Three weeks after planting, the non-burlap covered side had caught up with the covered rows. Although the covered rows germinated and emerged more quickly, in the end it made no difference to over-all germination rate. Carrot seedlings were thinned on a weekly basis as needed. Irrigation was left unchanged.
Germination and height of both sides is equal.
Baby Carrots from Thinning Yum.
June 18 75 days after seeding
Harvest of all varieties except Purple Sun. Both sides of our bed gave similar yield: approximately 6 lbs. of each carrot variety. We delayed the harvest of Purple Sun because they had not reach the desired size.
Glazed Carrots recipe below
July 19 105 days after seeding
Harvest of Purple Sun variety. Left photo taken immediately before harvest. Yield was again the same on both sides of the bed; approximately 6 lbs.
Glazed Carrots recipe below
Although soil moisture was greater and seedling emergence was quicker for the side of the bed which we covered with burlap, the end result of germination rate and size at harvest showed no difference. We can’t recommend a row cover as providing any advantage, based on our results.
All varieties took slightly longer (10 days) than stated on their packet to reach maturity.
Carrots did well with an irrigation rate of approximately .25 gallons per emitter day using inline emitter tubing with emitters every 6”.
Yield was terrific. All varieties yielded approximately 12 lbs of carrots from one seed packet.
Definitely a favorite, with intense carrot taste and a gorgeous color even after cooking. The interior showed a slightly lighter orange hue than the outside deep purple. 6-8 inch root.
A delicious orange carrot. A Nantes variety with sweet crunch and even sweeter after cooking. 7-8 inch root.
A butter-yellow exterior. Very pretty when paired with orange or purple on the plate. Less sweet, with a more earthy flavor than a standard orange carrot. Cooking brought out the sweeter side. Not our favorite for raw eating. 6-8 inch root.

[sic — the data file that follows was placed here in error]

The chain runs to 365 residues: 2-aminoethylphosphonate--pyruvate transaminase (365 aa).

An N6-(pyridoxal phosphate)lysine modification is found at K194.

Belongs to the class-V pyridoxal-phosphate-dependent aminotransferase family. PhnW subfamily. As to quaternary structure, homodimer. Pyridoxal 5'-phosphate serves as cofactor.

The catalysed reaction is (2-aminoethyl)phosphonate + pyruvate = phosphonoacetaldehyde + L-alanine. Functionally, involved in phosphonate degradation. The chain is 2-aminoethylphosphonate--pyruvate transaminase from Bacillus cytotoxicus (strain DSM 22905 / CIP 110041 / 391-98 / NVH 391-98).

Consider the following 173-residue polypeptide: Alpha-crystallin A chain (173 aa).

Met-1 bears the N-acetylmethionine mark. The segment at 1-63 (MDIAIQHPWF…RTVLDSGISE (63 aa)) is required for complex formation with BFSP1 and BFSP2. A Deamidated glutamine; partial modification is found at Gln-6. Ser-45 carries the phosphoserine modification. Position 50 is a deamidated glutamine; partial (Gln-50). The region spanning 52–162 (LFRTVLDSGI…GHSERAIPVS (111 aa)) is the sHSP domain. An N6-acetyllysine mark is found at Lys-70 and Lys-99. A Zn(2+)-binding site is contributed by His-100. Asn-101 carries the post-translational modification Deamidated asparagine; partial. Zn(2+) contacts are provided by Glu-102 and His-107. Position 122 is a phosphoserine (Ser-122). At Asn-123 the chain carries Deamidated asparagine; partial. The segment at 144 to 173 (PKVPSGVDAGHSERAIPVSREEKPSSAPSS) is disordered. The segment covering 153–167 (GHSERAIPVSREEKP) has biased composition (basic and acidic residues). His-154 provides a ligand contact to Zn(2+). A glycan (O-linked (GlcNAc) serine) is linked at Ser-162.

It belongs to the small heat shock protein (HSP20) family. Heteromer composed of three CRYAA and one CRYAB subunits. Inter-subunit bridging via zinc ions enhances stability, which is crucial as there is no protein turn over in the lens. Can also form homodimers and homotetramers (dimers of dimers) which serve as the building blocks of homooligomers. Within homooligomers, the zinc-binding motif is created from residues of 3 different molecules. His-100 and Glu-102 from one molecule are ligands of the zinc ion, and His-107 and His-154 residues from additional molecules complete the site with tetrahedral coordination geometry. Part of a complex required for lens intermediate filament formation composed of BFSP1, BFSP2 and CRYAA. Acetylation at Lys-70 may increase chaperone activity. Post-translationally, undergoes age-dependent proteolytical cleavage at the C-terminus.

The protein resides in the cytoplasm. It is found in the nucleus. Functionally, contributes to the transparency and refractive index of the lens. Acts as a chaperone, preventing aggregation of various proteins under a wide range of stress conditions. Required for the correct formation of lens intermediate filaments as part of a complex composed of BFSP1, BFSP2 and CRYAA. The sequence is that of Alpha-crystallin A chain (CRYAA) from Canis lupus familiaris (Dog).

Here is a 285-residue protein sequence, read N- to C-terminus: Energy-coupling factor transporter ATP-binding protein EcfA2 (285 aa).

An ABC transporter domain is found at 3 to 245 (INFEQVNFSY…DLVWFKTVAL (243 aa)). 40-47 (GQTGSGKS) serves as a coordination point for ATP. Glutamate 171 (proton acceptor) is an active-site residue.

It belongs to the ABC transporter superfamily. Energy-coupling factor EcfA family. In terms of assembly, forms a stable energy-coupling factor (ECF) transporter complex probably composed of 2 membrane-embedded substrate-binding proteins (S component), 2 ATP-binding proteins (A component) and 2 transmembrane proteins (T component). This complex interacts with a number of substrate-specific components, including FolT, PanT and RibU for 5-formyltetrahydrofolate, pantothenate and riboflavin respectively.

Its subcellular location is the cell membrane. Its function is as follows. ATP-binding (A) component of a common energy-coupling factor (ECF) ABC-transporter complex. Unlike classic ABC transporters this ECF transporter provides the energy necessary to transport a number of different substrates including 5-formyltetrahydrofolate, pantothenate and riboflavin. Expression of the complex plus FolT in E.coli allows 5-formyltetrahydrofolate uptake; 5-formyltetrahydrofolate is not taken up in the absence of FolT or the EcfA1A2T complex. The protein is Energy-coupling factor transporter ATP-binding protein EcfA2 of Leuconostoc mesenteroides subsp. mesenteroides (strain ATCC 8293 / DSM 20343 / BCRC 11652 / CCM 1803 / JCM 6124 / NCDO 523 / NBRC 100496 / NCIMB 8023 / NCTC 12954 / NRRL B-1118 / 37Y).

White Satin Hybrid
We’re heading toward parsnip territory here. Definitely lacking in carrot-y sweetness if eaten raw. Tender and pleasant when cooked, but very mild. Less color seems to correlate with less flavor. We would probably opt for a sweeter variety next time. 6-8 inch root.
Carrots are relatively easy to grow, though slow to germinate and emerge. They do well without any added nitrogen to the soil. Carrots require a consistent and moderate amount of water. If you are an impatient gardener you might prefer to cover your seeded rows with burlap or other row cover to hasten emergence, but that may not make any difference in yield or days-to-harvest. It did not for us. Taste varies based on color, and there are many new color varieties available to try. A carrot crop will reward the home gardener with a versatile vegetable which is delicious raw, cooked, hot, or cold.
Glazed Carrots Recipe
serve hot or cold
1 pound carrots, peeled if desire, tops removed, cut into equal pieces.
2 TB sherry vinegar or balsamic vinegar
2 TB honey
2 TB Extra Virgin Olive oil
1 Medium shallot or 2 TB sweet onion, finely diced.
½ -1 tsp fresh thyme or oregano, finely chopped. May use dry herbs.
Place carrots in covered pan with water halfway up the sides of the carrots. Salt well. Bring to a boil and simmer until carrots are barely cooked through. Discard the water.
Add remaining ingredients to the pan and cook about 2 minutes to glazed the carrots and cook the shallot/onion. Serve immediately, or at room temperature, or cold from the fridge.
Thank You to Master Gardeners Janet Didur and Michael Pettinari